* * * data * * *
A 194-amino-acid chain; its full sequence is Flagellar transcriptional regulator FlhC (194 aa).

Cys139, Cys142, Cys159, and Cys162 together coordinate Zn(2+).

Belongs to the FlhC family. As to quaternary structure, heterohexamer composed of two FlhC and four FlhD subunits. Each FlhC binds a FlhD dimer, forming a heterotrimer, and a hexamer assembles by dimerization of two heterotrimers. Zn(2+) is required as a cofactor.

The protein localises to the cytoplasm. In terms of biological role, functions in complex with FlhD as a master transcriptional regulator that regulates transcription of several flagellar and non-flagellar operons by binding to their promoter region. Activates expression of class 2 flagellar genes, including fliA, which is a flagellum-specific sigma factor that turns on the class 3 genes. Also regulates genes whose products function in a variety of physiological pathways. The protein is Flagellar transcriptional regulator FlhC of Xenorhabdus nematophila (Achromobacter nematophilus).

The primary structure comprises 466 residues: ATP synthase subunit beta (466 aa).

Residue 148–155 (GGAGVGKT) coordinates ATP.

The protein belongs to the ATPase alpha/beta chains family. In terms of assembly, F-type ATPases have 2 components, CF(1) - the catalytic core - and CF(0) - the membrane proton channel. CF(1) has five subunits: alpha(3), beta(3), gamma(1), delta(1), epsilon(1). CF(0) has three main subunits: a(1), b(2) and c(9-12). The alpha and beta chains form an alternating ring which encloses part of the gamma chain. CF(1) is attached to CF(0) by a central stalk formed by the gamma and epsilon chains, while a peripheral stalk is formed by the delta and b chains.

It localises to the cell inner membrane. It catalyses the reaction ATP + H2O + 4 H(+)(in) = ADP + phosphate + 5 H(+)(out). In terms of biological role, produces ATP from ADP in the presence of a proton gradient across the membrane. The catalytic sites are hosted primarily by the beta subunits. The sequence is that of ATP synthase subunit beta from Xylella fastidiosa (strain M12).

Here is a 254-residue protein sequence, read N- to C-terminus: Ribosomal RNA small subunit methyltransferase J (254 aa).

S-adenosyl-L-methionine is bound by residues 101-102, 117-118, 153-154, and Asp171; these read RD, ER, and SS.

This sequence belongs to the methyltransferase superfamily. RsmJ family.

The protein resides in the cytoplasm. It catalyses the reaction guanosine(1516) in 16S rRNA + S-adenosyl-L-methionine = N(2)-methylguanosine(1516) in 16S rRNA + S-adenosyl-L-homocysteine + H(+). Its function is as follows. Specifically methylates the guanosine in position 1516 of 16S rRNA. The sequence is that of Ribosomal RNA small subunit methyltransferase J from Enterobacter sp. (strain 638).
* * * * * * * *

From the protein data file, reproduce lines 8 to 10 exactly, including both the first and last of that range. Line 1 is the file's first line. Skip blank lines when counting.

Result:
It localises to the cell inner membrane. It catalyses the reaction ATP + H2O + 4 H(+)(in) = ADP + phosphate + 5 H(+)(out). In terms of biological role, produces ATP from ADP in the presence of a proton gradient across the membrane. The catalytic sites are hosted primarily by the beta subunits. The sequence is that of ATP synthase subunit beta from Xylella fastidiosa (strain M12).

Here is a 254-residue protein sequence, read N- to C-terminus: Ribosomal RNA small subunit methyltransferase J (254 aa).

S-adenosyl-L-methionine is bound by residues 101-102, 117-118, 153-154, and Asp171; these read RD, ER, and SS.